Tuesday, September 15, 2015

Plausible Reality

Namisha Rakheja

When you look at an inhumane body type on an unreasonably attractive celebrity on the cover of the most popular magazine, what's one of the first questions that come to mind?

Is it, "Why don't I look like that?"?

Before you even begin to speculate and blame Photoshop, you blame yourself for not matching up to the unrealistic body type/face that society perceives to be beautiful.

Photoshop has created such expectations from normal people to conform and resemble like the celebrities everyone looks up to.  "Who Can Improve on Nature? Magazine Editors" an article published by Christine Haughney on the New York Times highlights key issues when it comes to ethics and journalism.

Naturally the reader has been conditioned to realize that this isn't exactly what the celebrity looks like "but an image that's a heightened version of the truth" (Haughney). This realization accustoms readers to feel as if the natural way they look isn't appreciated.

Author, speaker and filmmaker Jean Kilbourne created a film titled "Killing Us Softly" in which she highlights and exposes the advertising industry in their alteration of women.

Kilbourne believes that advertising makes women feel as if their looks, sexuality and domesticity is what qualifies them. Advertising emphasis on an image that is impossible for anybody to obtain because it is photoshopped. She also details how important photo's are to the viewer. It controls how we see everything.

Source: Google

Both images displayed above have the same model in it, and no she did not gain weight for the picture on the right. Famous model Flippa Hamilton's shoot for Ralph Lauren caused major controversy. The editors of this advertisement shaved 50 pounds (fifty!!) off of an already slim model. This is the exact deception Kilbourne rants about. What kind of example are you setting for young teenage women who look at this advertisement and see an unhealthy model that their supposed to admire. Photoshop let alone just advertisements can change how the world views anything.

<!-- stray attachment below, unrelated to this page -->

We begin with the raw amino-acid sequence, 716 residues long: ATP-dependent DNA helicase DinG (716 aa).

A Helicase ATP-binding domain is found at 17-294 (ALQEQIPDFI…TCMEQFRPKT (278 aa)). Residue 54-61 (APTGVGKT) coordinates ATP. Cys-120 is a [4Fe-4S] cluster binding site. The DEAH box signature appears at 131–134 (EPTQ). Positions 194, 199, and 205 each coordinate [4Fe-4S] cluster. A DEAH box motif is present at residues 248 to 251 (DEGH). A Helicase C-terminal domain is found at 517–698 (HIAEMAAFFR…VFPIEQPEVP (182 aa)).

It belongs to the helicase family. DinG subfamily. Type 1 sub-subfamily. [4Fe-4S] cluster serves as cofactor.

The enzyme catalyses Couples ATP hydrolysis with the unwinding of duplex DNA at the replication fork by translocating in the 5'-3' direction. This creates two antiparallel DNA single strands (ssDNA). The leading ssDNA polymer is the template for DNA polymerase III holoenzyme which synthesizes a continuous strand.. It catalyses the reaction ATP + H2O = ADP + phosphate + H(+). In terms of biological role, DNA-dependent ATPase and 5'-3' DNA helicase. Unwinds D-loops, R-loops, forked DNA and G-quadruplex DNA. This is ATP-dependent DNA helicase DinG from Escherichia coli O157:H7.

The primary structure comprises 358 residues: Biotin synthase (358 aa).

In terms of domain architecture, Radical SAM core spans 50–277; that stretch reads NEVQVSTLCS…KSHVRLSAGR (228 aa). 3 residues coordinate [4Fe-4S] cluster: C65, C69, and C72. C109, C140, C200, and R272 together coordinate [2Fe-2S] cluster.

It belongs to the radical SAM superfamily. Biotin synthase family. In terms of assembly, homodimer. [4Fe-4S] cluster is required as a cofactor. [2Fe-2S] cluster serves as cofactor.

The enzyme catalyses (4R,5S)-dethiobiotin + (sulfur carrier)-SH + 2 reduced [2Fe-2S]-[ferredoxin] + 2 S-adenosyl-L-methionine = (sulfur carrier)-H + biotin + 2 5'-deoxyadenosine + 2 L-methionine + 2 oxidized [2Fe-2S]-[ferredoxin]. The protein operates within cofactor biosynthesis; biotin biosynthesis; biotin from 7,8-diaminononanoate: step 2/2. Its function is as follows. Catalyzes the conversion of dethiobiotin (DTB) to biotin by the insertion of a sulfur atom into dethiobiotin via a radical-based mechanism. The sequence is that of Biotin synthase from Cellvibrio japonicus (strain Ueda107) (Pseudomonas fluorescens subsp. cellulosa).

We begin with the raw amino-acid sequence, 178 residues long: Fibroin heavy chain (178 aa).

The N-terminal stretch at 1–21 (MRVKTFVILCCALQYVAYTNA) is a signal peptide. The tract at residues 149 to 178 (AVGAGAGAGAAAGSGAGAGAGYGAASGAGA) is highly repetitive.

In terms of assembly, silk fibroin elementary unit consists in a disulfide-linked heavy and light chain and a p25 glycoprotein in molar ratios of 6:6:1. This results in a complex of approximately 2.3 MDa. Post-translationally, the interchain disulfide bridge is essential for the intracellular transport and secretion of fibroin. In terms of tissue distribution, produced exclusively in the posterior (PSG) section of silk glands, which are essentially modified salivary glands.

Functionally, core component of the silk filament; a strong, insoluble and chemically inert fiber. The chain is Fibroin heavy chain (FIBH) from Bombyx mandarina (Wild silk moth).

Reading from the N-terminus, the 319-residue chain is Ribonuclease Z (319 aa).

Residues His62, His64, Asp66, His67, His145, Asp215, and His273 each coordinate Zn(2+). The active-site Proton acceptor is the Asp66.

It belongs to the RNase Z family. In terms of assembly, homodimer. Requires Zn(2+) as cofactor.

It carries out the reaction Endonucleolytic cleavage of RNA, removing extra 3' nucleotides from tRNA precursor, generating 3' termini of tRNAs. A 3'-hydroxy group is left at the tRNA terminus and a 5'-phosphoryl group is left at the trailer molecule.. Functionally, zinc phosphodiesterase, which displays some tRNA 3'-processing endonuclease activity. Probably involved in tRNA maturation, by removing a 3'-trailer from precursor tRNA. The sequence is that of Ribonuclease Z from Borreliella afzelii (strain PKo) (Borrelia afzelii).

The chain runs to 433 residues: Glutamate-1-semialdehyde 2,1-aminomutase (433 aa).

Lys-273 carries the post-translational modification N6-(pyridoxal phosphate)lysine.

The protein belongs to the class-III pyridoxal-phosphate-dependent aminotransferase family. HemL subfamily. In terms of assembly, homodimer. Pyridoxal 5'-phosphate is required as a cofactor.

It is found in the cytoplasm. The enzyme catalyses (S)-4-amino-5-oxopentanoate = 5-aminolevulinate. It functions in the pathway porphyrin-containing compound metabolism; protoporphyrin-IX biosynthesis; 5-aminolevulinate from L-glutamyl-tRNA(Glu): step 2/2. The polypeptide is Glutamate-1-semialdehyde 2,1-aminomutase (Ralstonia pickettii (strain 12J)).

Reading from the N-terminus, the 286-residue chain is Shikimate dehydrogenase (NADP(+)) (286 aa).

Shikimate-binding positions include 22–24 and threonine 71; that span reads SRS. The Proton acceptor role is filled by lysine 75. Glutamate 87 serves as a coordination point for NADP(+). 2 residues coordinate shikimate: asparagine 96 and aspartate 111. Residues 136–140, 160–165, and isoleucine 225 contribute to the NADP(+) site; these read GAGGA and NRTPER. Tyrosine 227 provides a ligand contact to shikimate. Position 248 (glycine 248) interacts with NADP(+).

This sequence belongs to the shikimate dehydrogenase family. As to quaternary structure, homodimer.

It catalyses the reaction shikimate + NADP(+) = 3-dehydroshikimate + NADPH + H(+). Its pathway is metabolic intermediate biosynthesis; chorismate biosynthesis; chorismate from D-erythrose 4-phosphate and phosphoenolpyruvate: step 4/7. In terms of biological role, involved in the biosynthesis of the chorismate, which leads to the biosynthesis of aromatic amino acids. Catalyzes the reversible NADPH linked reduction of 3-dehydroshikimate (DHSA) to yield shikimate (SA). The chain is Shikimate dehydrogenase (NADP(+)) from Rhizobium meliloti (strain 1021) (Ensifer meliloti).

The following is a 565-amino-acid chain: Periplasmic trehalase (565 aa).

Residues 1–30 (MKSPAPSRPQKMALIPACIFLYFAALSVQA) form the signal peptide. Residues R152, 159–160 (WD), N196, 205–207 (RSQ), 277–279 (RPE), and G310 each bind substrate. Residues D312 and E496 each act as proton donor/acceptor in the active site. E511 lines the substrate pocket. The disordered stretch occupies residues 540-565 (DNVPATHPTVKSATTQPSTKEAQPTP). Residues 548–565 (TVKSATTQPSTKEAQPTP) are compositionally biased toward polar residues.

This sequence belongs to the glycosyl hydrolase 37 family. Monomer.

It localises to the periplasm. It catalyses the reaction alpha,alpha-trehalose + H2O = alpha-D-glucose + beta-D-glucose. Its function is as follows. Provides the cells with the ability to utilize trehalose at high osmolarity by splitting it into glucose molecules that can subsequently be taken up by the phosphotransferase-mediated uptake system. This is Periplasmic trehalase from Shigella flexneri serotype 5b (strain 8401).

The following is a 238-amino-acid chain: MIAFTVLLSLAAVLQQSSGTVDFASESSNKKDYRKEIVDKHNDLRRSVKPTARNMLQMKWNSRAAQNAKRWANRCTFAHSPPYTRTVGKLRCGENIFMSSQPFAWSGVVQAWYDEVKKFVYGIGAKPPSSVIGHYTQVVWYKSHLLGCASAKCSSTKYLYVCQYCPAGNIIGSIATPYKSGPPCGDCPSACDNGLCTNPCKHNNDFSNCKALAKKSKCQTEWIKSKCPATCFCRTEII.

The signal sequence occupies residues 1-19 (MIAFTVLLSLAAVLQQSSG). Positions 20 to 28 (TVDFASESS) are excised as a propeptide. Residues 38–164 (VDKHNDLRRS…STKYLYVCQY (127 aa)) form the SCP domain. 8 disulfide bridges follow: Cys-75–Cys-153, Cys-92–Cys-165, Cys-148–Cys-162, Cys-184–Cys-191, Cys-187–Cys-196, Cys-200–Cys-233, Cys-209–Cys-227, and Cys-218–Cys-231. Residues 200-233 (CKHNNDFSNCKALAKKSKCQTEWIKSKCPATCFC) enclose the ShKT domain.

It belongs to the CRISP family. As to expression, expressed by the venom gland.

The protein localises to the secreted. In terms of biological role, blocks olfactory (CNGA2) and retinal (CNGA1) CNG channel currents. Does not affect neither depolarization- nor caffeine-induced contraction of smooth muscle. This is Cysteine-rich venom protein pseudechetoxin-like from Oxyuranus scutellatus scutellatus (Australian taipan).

Our understanding, our curiosity, our world depends on photos. We read and comprehend information but process and believe it better when a picture is involved. Photojournalism is tricky because as a journalist, you want to publish that photoshopped picture of Beyonce to match her interview but is it right to make her butt larger, to mislead the audience, than it should be?

Something so powerful should not be altered to deceive its viewer. Credibility is everything to a journalist. What good is your work if no one believes you? When you have something so powerful as state of the art technology, you can't abuse the power. You, ethically, should use it for good not evil.

Similarly, Sherry Ricchiardi author of article "Distorted Picture" contends that this is truly an art, "skilled operators truly are like magicians, except they use tools like Photoshop, the leading digital imaging software, to create their illusions".

It is unacceptable to lie and mislead those who keep you in business. Journalists are ethically responsible to bring the truth to their viewers. They provide such information to the public that would otherwise not have access to it on their own so it is only right to not distort or mislead them.

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